The Dow Jones Industrial Average (^DJI 0.23%) was volatile Thursday morning, up 0.35% at 11:05 a.m. EDT. Another 2.12 million Americans filed unemployment claims last week, an improvement over previous weeks but still far higher than prepandemic levels. Also roiling the markets: President Donald Trump is expected to sign an executive order that could have broad implications for the social media industry and other online platforms.
Apple upgraded on India optimism
Shares of Apple have almost entirely recovered to prepandemic highs, despite elevated uncertainty surrounding the company's core iPhone business. On the one hand, the launch of the affordable $399 iPhone SE could drive users of older iPhones to upgrade, even as the economy reels from the pandemic. On the other hand, it's unclear how strong demand will be for Apple's upcoming slate of pricey 5G-enabled iPhones, likely to arrive later this year.
Analysts at JPMorgan have become a bit more optimistic on Apple. The bank boosted its price target on the stock on Thursday from $350 to $365, pointing to the potential for the iPhone SE to be a big hit in India. JPMorgan expects the strong value proposition of the iPhone SE to play well in emerging markets, giving Apple the opportunity to steal away half the Samsung users in India.
If the tech giant succeeds in India, JPMorgan sees revenue upside of $7 billion and earnings per share upside of $0.70. JPMorgan also believes annual global demand for iPhone replacements will sit at about 215 million units if Apple successfully poaches Indian Samsung users.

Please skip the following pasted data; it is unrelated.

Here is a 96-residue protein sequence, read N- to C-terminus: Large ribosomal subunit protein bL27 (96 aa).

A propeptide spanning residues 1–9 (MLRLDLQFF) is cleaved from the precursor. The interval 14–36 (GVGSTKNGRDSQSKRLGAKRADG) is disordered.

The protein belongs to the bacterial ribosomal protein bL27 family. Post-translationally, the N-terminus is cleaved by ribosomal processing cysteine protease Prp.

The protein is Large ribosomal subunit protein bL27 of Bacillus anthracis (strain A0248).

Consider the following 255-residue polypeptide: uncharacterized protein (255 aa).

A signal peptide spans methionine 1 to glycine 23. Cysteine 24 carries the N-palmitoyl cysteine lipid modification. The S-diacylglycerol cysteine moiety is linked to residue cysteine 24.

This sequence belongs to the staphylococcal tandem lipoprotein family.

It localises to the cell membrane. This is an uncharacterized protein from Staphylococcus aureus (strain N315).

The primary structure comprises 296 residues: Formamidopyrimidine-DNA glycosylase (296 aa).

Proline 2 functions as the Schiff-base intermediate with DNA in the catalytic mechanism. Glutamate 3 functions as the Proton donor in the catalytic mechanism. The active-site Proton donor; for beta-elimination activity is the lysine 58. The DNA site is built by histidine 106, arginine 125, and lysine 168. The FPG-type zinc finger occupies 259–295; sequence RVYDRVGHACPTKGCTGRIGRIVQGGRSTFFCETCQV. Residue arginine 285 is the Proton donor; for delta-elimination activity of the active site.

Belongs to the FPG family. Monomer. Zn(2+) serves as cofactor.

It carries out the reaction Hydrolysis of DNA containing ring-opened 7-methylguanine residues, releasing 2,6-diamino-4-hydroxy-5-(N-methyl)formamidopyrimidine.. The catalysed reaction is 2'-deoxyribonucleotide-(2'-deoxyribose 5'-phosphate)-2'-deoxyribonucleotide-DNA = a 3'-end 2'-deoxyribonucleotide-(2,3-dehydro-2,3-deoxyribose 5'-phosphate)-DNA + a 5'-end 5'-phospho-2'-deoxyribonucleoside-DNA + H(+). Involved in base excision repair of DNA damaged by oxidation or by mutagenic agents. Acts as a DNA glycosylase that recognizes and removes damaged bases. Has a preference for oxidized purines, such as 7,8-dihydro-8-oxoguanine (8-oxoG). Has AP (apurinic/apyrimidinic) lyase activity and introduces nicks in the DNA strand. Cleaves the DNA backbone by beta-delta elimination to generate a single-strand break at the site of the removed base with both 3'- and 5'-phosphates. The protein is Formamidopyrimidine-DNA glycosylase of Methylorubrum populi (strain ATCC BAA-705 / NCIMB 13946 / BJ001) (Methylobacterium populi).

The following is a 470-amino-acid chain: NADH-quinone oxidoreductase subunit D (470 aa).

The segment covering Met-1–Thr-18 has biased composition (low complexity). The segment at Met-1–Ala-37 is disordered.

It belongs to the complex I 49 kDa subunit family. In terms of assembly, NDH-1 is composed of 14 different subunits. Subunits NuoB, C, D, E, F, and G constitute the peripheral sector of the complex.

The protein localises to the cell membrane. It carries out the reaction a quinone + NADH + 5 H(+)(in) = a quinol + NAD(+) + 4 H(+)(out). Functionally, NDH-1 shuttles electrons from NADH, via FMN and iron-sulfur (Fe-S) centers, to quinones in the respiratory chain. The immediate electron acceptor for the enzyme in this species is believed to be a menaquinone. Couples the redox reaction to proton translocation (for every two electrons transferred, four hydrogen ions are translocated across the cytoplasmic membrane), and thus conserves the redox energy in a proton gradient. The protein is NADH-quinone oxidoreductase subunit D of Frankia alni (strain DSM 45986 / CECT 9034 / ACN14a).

Beyond the budget phone market, JPMorgan expects Apple to launch its next batch of iPhones in September. The bank's supply chain checks indicate that key milestones are being hit on time, although delays are still possible. Last month, The Wall Street Journal reported that Apple had been forced to push back mass production of its next iPhones by a month due to supply chain disruptions and weak consumer demand.
It's not hard to imagine the iPhone SE performing well even as the global economy slumps due to the pandemic, given its low price. Harder to imagine is this year's crop of full-price iPhones driving growth for Apple's iPhone business. Apple stock was up 0.8% Thursday morning on the price target bump.
Disney slumps as analyst questions rally
Entertainment juggernaut Disney failed to participate in Thursday's rally. The stock was down 2.3% in the morning after an analyst at Imperial Research questioned whether recent gains could possibly hold.
While shares of Disney are still down around 22% from their 52-week high, the stock has jumped roughly 50% since hitting a 52-week low in March. Imperial Research analyst David Miller sees this rally as overdone. Miller downgraded Disney stock to "underperform" on Thursday, and he slapped on a pessimistic $105 price target.
Much of Disney's business has ground to a halt due to the pandemic. The company's U.S. parks have been closed since March, and a gradual reopening won't begin until mid-July. Movie theaters, critical for Disney's film business, have reopened in some states, but attendance is reportedly low.
Miller sees the excitement surrounding the reopening of Disney's parks as premature. He may be right -- it's impossible to predict how willing people will be to hop on an airplane to visit a Disney property. With masks and temperature checks in the cards for guests, many may just stay home.
Disney's fiscal third-quarter results, which will cover April through June, are going to be terrible. With the U.S. parks set to be closed throughout the entire three-month period, a spectacular decline in revenue and profit is all but guaranteed. Disney's results will rebound in the second half of the year, but if that rebound is too sluggish for investors' tastes, the stock may not fully recover anytime soon.